A back view of a Black couple hugging each other in front of a house they have purchased.
Image credit: Jacob Wackerhausen on istock.com

Homeownership is a key contributor to wealth generation, yet homeownership rates vary significantly by race. According to the National Association of Realtors, as of March 2023, while 72.7 percent of White Americans were homeowners, only 44 percent of Black Americans were homeowners (the rate for Latinx Americans was 50.6 percent and for Asian Americans 62.8 percent). The Black-White homeownership gap, the report adds, was the highest in 2023 that it had been in a decade. But there are clear ways to narrow this gap, provided there is the political will to do so.

We know that the racial homeownership gap is, in large measure, the product of historic redlining, as well as past and ongoing discrimination. Despite federal fair housing legislation and other policies like the Community Reinvestment Act, the gap has not narrowed but increased. 

In the Southeast…if the gap in homeownership rates between Black and White households were closed, the racial wealth gap would be 38 percent lower.

One driver of this ongoing inequality is the current federal system of financing, which largely depends on two government-sponsored enterprises (GSEs)—Fannie Mae and Freddie Mac. These agencies play a vital role in supporting homeownership, but the standards they use nonetheless have the effect of maintaining or even expanding the racial homeownership gap. 

Homeownership, Wealth, and the Racial Wealth Gap

To many, it may seem obvious that homeownership helps families build wealth. Still, it is important to lay out the numbers to understand how large an impact it has.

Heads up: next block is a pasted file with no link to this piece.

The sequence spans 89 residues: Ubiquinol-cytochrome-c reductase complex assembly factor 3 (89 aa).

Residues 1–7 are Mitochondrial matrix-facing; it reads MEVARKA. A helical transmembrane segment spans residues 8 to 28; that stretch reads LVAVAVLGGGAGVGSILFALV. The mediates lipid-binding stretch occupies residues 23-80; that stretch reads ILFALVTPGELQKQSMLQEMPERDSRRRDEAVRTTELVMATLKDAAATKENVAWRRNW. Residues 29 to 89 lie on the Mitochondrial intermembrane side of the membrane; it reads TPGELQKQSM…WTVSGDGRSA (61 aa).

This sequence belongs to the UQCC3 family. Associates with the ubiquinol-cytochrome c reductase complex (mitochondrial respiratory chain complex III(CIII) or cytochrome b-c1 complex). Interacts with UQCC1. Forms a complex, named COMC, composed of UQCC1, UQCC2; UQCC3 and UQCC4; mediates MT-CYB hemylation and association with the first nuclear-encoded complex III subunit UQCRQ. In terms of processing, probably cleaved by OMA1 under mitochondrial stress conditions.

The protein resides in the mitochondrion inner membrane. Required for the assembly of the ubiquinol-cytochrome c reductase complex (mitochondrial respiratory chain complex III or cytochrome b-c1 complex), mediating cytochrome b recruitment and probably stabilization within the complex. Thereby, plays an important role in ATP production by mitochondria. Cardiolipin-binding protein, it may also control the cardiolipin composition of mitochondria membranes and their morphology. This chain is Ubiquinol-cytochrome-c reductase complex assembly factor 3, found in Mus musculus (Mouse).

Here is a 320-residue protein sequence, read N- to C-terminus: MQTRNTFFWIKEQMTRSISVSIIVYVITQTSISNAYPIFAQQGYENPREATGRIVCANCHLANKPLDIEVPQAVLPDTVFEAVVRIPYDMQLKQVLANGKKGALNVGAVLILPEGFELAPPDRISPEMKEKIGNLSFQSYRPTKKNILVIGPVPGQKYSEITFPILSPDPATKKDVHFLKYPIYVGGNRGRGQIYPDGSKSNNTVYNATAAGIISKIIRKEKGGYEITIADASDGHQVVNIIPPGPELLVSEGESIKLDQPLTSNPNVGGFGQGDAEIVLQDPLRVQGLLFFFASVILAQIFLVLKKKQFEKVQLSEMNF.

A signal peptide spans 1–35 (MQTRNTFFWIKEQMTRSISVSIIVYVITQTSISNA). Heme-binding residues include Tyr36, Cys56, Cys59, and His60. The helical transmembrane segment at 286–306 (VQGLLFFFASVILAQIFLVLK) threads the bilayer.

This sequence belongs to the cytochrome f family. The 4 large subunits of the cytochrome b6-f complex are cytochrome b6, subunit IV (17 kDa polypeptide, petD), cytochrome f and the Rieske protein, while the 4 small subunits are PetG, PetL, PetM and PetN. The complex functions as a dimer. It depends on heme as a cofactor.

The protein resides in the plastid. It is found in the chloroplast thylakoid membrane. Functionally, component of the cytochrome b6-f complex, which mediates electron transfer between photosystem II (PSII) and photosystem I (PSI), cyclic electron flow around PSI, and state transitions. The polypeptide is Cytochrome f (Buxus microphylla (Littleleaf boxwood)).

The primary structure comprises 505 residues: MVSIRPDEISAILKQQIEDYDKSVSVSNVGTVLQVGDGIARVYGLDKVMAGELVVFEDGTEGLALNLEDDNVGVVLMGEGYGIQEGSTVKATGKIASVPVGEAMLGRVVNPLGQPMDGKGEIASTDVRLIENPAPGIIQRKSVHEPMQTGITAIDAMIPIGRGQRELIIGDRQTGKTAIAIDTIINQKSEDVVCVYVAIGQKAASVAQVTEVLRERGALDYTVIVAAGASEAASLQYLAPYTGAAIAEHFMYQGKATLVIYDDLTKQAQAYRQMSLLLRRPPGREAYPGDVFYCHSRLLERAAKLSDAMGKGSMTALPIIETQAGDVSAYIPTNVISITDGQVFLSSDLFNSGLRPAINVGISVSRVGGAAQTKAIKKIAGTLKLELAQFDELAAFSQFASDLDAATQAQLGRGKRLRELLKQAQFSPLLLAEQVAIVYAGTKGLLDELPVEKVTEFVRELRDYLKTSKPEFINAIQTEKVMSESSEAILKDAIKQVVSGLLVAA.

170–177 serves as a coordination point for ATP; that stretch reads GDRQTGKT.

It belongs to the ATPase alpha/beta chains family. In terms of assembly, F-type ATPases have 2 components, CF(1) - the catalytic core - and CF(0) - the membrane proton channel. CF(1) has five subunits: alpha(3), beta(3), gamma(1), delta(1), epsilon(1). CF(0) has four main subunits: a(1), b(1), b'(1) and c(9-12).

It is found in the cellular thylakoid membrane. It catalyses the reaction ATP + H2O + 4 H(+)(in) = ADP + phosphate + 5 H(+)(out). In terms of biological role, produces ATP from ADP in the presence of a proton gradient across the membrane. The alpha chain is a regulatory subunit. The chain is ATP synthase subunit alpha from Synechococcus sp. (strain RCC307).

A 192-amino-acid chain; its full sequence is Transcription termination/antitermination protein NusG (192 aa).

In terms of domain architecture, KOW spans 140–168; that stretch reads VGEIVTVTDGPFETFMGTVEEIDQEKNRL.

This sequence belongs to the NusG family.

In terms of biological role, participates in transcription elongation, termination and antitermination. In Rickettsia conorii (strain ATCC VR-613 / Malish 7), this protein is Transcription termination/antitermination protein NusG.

The median wealth of homeowners ($255,000) is more than 40 times greater than that of renters ($6,300). Each additional year of homeownership, contends one Journal of Housing Economics study, increases a household’s total net worth by $13,700, on average. Among households of color, the median wealth gap between homeowners and renters is even starker. The median wealth of Black homeowners ($113,130) is 60 times greater than that of Black renters ($1,830). 

Given these numbers, reducing the homeownership gap offers a valuable tool to help close the racial wealth gap. In the Southeast, for instance, one study found that if the gap in homeownership rates between Black and White households were closed, the racial wealth gap would be 38 percent lower.

The causes of the racial homeownership gap are multifaceted. There are several points throughout where systemic inequities arise. Some occur during the initial home purchasing process. Other structural barriers lower the home’s value from the start—limiting opportunities to grow generational wealth. Researcher Andre Perry has written extensively about how appraisal bias negatively affects wealth building for Black households to the tune of $48,000 per homeowning family, on average.

While barriers to homeownership persist for households of color, these barriers are possible to overcome.

Another major contributor to the homeownership gap is uneven access to mortgage loans. In 2021, the percentage of loan originations for Black borrowers in Deep South states substantially trailed the percentage of the population represented. Denials remain lopsided as well, even after controlling for income. The denial rate for Black borrowers in the Deep South earning more than $150,000 was higher than for White borrowers earning between $30,000 and $50,000.1

According to 2021 federal Home Mortgage Disclosure Act data, Black households in Mississippi have the country’s highest mortgage loan denial rate (40 percent). This is more than twice the rate of White households. Statewide in Mississippi, 17 percent of all mortgage originations were to Black borrowers (in a state that is 36 percent Black); in contrast, 70 percent of loans went to White households. Closing gaps in mortgage lending is critical to closing racial homeownership gaps. 

A Community Finance Solution